Collective Encounters mostly works with audiences and participants who have experience of the care system, long-term physical and mental health conditions, the criminal justice system, migration, exclusion from mainstream education, the armed forces, social isolation, poverty or some other marginalisation. We use the theatre making process to ensure these individuals and communities have the means to control the narrative about their lives, and ensure their voices are heard amongst those that make decisions for them.

How important is it for arts and culture to exist in places other than traditional, cultural settings?

From the very beginning our policy has been not to charge for participation and events and we reimburse people’s travel expenses if they need it. It is rare to find Collective Encounters in a theatre building. 90% of our shows happen in other public spaces such as libraries, parks, health care settings and community settings. This is our way of ensuring barriers experienced by those who do not normally take part or experience arts and culture are removed.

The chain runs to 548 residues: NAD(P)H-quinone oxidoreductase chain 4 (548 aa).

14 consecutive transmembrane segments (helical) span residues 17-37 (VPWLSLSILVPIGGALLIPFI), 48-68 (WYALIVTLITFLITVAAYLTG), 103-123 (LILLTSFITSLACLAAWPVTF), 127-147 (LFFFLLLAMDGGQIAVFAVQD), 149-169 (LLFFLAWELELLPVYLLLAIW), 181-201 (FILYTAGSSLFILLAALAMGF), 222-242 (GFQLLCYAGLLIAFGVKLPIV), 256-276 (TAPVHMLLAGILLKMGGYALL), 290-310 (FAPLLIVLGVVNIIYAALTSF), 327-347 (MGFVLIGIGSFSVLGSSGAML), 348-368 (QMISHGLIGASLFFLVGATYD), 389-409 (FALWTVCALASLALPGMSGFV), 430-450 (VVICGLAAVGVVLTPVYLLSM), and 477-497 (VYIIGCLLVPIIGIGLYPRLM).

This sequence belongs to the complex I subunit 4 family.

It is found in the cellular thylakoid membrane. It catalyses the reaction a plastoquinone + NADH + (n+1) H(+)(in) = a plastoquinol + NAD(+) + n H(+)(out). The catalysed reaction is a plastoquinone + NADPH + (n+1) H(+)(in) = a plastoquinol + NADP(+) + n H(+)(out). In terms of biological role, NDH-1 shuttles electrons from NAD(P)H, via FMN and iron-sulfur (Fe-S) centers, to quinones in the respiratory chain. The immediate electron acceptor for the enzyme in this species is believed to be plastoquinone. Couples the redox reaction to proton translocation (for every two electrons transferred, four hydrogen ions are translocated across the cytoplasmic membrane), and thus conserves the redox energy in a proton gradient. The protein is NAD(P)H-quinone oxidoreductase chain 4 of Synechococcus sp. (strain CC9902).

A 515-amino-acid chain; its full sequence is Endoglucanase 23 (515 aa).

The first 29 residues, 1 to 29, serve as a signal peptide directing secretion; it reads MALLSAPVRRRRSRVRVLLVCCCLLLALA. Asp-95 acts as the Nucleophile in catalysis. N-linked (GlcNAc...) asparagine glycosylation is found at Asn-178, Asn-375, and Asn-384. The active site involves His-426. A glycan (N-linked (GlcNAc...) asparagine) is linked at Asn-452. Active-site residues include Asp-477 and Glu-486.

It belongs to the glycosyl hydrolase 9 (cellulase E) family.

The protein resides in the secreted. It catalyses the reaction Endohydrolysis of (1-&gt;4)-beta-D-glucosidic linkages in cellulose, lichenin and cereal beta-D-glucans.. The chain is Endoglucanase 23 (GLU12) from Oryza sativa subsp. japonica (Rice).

What are your plans for the future?

We’re currently in the research and development phase for long-term artistic residencies in Bootle and Birkenhead. These artistic residencies will enable us to create a new show that will go on tour in 2020, and also train groups of local people on how to set up, fund and manage community arts projects after the residencies have come to an end.

Looking back over the past 10 years, Liverpool undeniably succeeded from the 2008 ECoC accolade. But where do you see Liverpool in the next 10 years? What is the future for local arts and culture in the city and beyond?

The legacy of 2008 European Capital of Culture continues, and Liverpool has changed beyond recognition in the last ten years. What’s really exciting at the moment is the potential for collaboration among arts and cultural organisations in the city. There is a real shared desire from these organisations to work meaningfully together to grow the cultural offer in the city beyond the traditional arts audiences. If we continue to work collaboratively in this way there is almost no limit to the exciting work we can produce and the number people who will benefit over the next 10 years!